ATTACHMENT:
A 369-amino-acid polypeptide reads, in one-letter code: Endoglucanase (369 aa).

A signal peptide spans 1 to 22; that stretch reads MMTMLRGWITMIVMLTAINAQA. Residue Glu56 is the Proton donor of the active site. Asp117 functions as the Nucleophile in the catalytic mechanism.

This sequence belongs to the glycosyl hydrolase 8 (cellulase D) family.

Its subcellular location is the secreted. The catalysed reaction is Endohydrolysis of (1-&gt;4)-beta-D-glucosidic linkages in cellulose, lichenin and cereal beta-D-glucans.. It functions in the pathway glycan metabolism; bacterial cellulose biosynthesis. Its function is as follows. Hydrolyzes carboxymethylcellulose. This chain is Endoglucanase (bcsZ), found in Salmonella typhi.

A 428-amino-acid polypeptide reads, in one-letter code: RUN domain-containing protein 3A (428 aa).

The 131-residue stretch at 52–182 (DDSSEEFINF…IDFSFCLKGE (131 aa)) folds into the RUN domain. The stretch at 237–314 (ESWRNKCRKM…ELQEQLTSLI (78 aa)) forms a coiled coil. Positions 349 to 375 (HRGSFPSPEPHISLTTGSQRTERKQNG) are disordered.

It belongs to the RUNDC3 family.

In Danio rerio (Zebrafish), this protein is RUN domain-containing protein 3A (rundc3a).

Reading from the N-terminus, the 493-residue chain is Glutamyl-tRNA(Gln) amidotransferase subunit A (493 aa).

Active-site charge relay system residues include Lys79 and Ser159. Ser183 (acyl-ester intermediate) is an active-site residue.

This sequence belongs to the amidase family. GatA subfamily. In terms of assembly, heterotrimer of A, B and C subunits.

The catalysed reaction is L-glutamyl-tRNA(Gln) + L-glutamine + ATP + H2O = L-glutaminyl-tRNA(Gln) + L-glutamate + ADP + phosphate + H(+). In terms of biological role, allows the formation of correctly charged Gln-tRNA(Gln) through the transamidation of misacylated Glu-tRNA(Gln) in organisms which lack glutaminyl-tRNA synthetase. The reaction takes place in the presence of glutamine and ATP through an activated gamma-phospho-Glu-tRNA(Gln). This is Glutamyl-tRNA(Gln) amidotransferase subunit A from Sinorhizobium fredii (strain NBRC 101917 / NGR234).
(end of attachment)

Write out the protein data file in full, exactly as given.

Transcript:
A 369-amino-acid polypeptide reads, in one-letter code: Endoglucanase (369 aa).

A signal peptide spans 1 to 22; that stretch reads MMTMLRGWITMIVMLTAINAQA. Residue Glu56 is the Proton donor of the active site. Asp117 functions as the Nucleophile in the catalytic mechanism.

This sequence belongs to the glycosyl hydrolase 8 (cellulase D) family.

Its subcellular location is the secreted. The catalysed reaction is Endohydrolysis of (1-&gt;4)-beta-D-glucosidic linkages in cellulose, lichenin and cereal beta-D-glucans.. It functions in the pathway glycan metabolism; bacterial cellulose biosynthesis. Its function is as follows. Hydrolyzes carboxymethylcellulose. This chain is Endoglucanase (bcsZ), found in Salmonella typhi.

A 428-amino-acid polypeptide reads, in one-letter code: RUN domain-containing protein 3A (428 aa).

The 131-residue stretch at 52–182 (DDSSEEFINF…IDFSFCLKGE (131 aa)) folds into the RUN domain. The stretch at 237–314 (ESWRNKCRKM…ELQEQLTSLI (78 aa)) forms a coiled coil. Positions 349 to 375 (HRGSFPSPEPHISLTTGSQRTERKQNG) are disordered.

It belongs to the RUNDC3 family.

In Danio rerio (Zebrafish), this protein is RUN domain-containing protein 3A (rundc3a).

Reading from the N-terminus, the 493-residue chain is Glutamyl-tRNA(Gln) amidotransferase subunit A (493 aa).

Active-site charge relay system residues include Lys79 and Ser159. Ser183 (acyl-ester intermediate) is an active-site residue.

This sequence belongs to the amidase family. GatA subfamily. In terms of assembly, heterotrimer of A, B and C subunits.

The catalysed reaction is L-glutamyl-tRNA(Gln) + L-glutamine + ATP + H2O = L-glutaminyl-tRNA(Gln) + L-glutamate + ADP + phosphate + H(+). In terms of biological role, allows the formation of correctly charged Gln-tRNA(Gln) through the transamidation of misacylated Glu-tRNA(Gln) in organisms which lack glutaminyl-tRNA synthetase. The reaction takes place in the presence of glutamine and ATP through an activated gamma-phospho-Glu-tRNA(Gln). This is Glutamyl-tRNA(Gln) amidotransferase subunit A from Sinorhizobium fredii (strain NBRC 101917 / NGR234).